Search Metrics has recently released its annual white paper on universal search results in Google U.S search results with some interesting findings.
What is Universal Search?
First, a quick detour to explain universal search for those who don’t know. Universal search is the blending of Google’s different search products.
An example of this is shown below. The areas marked in black are the standard organic results. In red are results which are taken from Google News search, and in blue are results from video search. On the right is the knowledge graph which gives information about entities. Inside this, marked in yellow, are results taken from Google image search.
Back to the Main Topic
With this being a video marketing blog we won’t focus on all the findings of the study but have picked out some of the findings which are the most interesting for the video marketing community.
This is a statistic about how often a particular universal search integration appears. In other words the percentage of search terms which have one or more universal results.
Last year the proportion of results pages which displayed at least one universal search integration increased from 75% to 81%, this happened in a large part due to an increase in the proportions for video and shopping integrations.
The proportion of search results pages which contained at least one video increased from 58% to 65% over the year. This can be seen in the chart below from the white paper.
Number of Individual Videos
Although the number of search results with one or more videos has increased, the total number of individual videos has fallen.
The graph below shows an interesting mirroring effect with shopping integrations. It seems that some screen space which was taken up by videos has had to be reduced to occupy Google’s product listing adverts.
There are a lot fewer individual videos than there are images. This is likely due to both the number of images there are out there and how easy it is to insert a large number of images into a search result where it might not be useful to do this with videos.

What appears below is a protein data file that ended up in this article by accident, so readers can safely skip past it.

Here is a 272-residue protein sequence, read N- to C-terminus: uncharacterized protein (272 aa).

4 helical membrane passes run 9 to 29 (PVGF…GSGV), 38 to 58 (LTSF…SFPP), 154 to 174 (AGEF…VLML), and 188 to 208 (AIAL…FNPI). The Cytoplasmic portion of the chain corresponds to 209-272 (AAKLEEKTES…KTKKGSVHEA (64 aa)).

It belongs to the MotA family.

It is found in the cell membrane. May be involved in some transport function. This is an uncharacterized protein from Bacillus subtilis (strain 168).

YouTube vs The Competition
YouTube has seen a large decrease in its proportional share of video integrations. Although, as can be seen in the graph below, YouTube still shows more videos than the rest of its competitors combined.
This is not necessarily a sign that Google is favouring its own. YouTube is a much larger site than all of its competitors, it is only natural that it would be more likely to have videos which are a better match to the search query.
However, the next graph seems to show that a video on YouTube is more likely to rank higher in the results pages than a video hosted by one of its competitors.
Be careful with jumping to conclusions with the these figures. Correlation does not imply causation. Just because YouTube is higher on results pages does not necessarily mean that the same video hosted on two different platforms will rank higher.
It is difficult to draw conclusions from this graph as there are many reasons why this could be the case. It could be that Google has more data about the videos on YouTube and so is able to make a more accurate judgement on how useful it would be for the user. However, this is not necessarily the case.
So, it seems that in general video is becoming useful for more searches, while at the same time Google is narrowing down the amount of videos per search. This could be in indication that Google is getting better at finding the correct video for a searcher’s needs rather than giving a selection in the hope that one of them will be the correct one.
This also shows that Google is trying harder to incorporate more videos in its searchers through other video providers rather than almost exclusively showing YouTube videos.
All graphs were taken from the search metrics repport